Though some good, honest exchanges on occasion find themselves the victims of a hacking or human error, there is enough competition out there to avoid having to settle for second best. There are several, prominent exchanges which have never been hacked and proven themselves to be trustworthy after having weathered through years of ups and downs in the business. Below, we offer you some pointers on how to determine the qualities of a good exchange and spot the deficiencies of a bad one. Ten years after its inception, cryptocurrency trading is still very much a “wild west” type enterprise, where safety can never be 100% guaranteed; however, we can identify the traits possessed by a sheriff versus those possessed by a bandit.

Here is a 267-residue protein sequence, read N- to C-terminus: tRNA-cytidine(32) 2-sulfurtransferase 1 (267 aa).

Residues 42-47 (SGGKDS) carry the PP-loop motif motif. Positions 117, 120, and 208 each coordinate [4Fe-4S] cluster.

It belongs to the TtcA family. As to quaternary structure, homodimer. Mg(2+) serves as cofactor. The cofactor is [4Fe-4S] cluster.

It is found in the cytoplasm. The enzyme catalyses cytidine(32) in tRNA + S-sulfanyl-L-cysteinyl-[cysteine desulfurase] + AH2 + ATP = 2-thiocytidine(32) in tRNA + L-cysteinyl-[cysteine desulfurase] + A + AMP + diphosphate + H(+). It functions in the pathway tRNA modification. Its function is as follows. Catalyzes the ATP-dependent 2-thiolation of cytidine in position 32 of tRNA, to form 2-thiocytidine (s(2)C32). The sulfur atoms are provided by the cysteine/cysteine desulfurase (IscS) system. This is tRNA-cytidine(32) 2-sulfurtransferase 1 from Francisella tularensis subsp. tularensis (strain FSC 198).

Signs of a Good Exchange:
- Highly reputable. Look for exchanges that have been in business for a number of years without many user complaints. Do they have a history of honoring customer deposits, withdrawals and other trading issues? Have they been the victims of hackings or theft in the past? If so, how did they handle these issues? In its early days, the Poloniex exchange was the victim of a major hacking and was forced to take a “haircut” of all user funds in order to have the liquidity to remain in operation. However, over the next few years they managed to pay back all of their customers, and have since grown exponentially, being acquired by Circle in 2017. Today, Poloniex is one of the oldest, most trustworthy exchanges in the altcoin business, doing approximately $9 million in trading volume every 24 hours.